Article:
The Portuguese Jesuit priest Father Anthony Monserrate visited India in the early 1580s. After meeting Parsis in Navsari, he commented that they were: “…in colour they are white but are extremely similar to the Jews in the rest of their physical and mental characteristics, in their dress and in their religion.” This illustrates the priest’s poor understanding of the Parsis’ religion but does hint at his feeling that they had some similarities to Jewish people. Other travellers since the 16th century have remarked on similarities in the ways of life and public spiritedness of Jews and Parsis.
The Parsis, followers of the Zoroastrian religion, fled to India from Persia during the 7th century AD to escape the Arab invaders, who wished to impose Islam on their home land. They began settling in Gujarat, where they have thrived for many years without suffering any more oppression than their Hindu neighbours. During various episodes of Islamic rule in India, both the Parsis and the Hindus suffered at the hands of their rulers.
Nobody is sure when Jewish people first settled in India. Likewise, no one is certain why they did. It might have been, like the Parsis, to escape oppression or, maybe, for commercial reasons. There were Jewish people in Kerala when St Thomas first landed there soon after the death of Jesus Christ. Other Jews arrived on the Malabar and Coromandel coasts later. They were refugees from the persecution of Jews on the Iberian Peninsula following the expulsion of the Moors. Later, others arrived from Iraq. The Jews of Kerala, who have had a largely successful history, and have now mostly emigrated, are different from the Jews, the more indigenous Bene Israel, who settled the states of Maharashtra and Gujarat.
The small congregation of the Magen Abraham Synagogue in Ahmedabad is Bene Israeli. Their origins are quite unknown. In my new book about Gujarat, I wrote: “Ahmedabad’s small Jewish congregation are Bene Israel Jews, whose origin is totally obscure, but the subject of much speculation. One of these is that the ancestors of Bene Israel Jews were originally sailors in King Solomon’s fleet, who got wrecked at Navgaon near Alibag. However, Benjamin Israel, author of ‘The Bene Israel of India’, wrote that there is no evidence for this. Nor is there any good evidence about when the Bene Israel began living in India.”
The numbers of both Parsis and Jews in India are declining. Like many other Indians with economic and other ambitions, both Parsis and Jews have emigrated to ‘improve’ their lives. Parsi numbers in India and beyond its borders are decreasing because of lowered birth-rate. Sayeed Unisa, RB Bhagat, and TK Roy wrote in their paper “Demographic Predicament of Parsis in India” (see: http://iussp2009.princeton.edu/papers/91429) : “Parsis are a small but prosperous religious community of India, which reached a peak of population of about 114 thousand in 1941. The recent census enumerated Parsi population about 69 thousand in 2001.” They concluded that based on available statistics, the population will continue to decline by between 0.6% and 1% per year.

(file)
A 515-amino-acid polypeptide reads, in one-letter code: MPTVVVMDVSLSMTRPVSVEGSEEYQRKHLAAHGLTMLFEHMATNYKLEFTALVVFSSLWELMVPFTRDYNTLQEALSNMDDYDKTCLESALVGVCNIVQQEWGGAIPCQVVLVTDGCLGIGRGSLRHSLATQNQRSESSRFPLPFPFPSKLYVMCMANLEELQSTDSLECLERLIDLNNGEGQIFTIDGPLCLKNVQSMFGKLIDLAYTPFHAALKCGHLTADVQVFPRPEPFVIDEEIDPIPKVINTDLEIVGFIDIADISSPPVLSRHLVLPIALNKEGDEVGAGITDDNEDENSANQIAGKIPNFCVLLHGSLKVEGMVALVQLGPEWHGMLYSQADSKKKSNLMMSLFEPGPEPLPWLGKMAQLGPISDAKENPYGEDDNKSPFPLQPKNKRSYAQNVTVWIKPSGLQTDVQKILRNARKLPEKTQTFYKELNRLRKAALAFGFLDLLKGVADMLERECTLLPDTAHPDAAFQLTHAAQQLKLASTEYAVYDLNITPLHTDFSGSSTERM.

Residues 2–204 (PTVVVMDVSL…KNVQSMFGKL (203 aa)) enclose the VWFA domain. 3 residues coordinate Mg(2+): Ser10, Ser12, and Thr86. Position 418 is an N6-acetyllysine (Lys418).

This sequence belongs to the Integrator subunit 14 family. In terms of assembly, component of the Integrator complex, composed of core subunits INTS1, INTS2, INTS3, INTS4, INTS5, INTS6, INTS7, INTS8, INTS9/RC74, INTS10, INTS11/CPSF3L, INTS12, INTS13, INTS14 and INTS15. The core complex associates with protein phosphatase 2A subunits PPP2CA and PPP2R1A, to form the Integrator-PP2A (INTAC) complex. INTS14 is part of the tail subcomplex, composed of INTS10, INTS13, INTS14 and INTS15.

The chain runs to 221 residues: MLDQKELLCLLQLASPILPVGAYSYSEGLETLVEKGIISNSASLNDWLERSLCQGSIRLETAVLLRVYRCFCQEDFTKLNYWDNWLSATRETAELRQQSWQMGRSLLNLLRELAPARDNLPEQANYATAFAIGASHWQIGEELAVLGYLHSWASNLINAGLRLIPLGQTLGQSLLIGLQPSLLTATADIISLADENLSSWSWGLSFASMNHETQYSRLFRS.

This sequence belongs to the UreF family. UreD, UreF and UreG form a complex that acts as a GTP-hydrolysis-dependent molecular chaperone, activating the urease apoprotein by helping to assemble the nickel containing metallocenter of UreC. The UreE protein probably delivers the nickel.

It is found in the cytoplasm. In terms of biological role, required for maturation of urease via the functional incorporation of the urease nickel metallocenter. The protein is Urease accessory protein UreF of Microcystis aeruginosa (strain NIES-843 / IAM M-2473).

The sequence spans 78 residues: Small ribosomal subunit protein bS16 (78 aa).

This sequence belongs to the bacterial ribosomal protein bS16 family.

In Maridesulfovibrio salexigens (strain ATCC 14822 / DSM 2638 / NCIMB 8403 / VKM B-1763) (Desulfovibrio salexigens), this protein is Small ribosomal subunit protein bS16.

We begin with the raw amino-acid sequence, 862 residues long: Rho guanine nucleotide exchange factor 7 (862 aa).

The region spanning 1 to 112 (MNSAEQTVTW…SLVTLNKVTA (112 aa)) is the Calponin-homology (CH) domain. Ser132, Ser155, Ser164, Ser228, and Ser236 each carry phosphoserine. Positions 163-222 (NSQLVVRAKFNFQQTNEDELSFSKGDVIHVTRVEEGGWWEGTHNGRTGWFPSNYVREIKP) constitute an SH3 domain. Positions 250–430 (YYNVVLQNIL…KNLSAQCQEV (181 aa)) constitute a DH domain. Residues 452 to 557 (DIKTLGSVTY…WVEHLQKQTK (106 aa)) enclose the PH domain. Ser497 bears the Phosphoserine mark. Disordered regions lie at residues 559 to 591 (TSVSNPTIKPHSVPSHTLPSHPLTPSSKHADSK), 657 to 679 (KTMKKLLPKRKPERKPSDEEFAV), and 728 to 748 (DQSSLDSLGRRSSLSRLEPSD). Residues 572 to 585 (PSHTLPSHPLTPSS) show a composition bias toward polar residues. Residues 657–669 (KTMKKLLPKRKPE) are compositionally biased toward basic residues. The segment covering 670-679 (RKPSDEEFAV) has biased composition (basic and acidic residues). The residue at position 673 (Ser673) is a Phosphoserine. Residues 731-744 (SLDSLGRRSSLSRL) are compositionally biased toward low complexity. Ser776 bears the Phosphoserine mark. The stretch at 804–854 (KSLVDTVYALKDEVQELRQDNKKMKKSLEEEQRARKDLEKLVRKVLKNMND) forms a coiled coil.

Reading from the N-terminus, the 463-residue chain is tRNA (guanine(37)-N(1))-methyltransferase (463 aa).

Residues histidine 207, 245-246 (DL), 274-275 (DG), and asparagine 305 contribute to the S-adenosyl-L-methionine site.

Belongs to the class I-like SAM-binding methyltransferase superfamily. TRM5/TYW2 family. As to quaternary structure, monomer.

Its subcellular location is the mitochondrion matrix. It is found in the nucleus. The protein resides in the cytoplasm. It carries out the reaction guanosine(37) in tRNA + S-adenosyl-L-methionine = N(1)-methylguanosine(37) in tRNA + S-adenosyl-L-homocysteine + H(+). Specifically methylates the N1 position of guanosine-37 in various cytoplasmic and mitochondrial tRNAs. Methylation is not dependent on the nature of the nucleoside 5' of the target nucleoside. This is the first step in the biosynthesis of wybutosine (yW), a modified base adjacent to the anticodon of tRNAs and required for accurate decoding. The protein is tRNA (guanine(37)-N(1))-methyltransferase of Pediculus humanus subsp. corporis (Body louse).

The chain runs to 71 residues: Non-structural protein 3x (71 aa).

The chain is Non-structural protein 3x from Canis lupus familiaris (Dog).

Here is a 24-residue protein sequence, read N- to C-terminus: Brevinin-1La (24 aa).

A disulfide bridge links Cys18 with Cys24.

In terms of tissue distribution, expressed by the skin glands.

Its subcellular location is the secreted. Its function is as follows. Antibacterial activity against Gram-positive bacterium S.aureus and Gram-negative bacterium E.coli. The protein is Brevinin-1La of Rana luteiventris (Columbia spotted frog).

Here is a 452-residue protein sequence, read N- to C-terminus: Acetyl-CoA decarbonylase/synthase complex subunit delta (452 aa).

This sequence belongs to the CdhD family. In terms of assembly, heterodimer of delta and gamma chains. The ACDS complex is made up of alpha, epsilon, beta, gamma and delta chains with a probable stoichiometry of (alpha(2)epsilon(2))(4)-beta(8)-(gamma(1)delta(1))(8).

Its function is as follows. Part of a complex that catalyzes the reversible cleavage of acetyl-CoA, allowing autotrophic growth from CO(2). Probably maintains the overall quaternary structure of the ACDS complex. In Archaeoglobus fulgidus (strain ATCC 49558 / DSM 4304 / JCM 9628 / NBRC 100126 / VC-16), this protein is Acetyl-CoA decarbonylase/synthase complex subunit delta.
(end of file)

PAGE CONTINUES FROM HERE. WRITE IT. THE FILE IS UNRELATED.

In contrast, the decline in India’s Jewish population is far less to do with birth rates than with emigration. Jewish people have not left India because of persecution. It is safe to say that Jews in India have never been persecuted by Indians or their Islamic invaders. The Portuguese, who began occupying seaports on the coast of India in the 15th century, were almost the only people to persecute the Jews they encountered. Many of them were victims of the Inquisition in Goa. The main reasons for Jewish migration from India are to do with the establishment of the State of Israel and seeking economic betterment.
Many centuries have passed since both the Parsis and the various Jewish communities first settled in India. None of them have encountered as much persecution as the Parsis in 7th century Persia and the Jews in most of Europe. India provided these minorities with a safe haven. In return, both Jews and Parsis have given much to India.
Is it reasonable to consider the Parsis as the ‘Jews of India’?
In terms of religious beliefs and customs, apart from monotheism, there are many differences. Like many of the Jews, the Parsis arrived in India as refugees, fleeing from persecution. Considered from the vantage point of what they have done for the greater good of India, the charitable Parsi communities have contributed to the well-being of India in a magnitude that is infinitely greater than their tiny population is in comparison with that of the country. In this respect, the Parsis resemble the successful Jewish communities of, say, Germany (formerly!), Great Britain, and the USA.
Adam Yamey’s new book about Gujarat, Daman, and Diu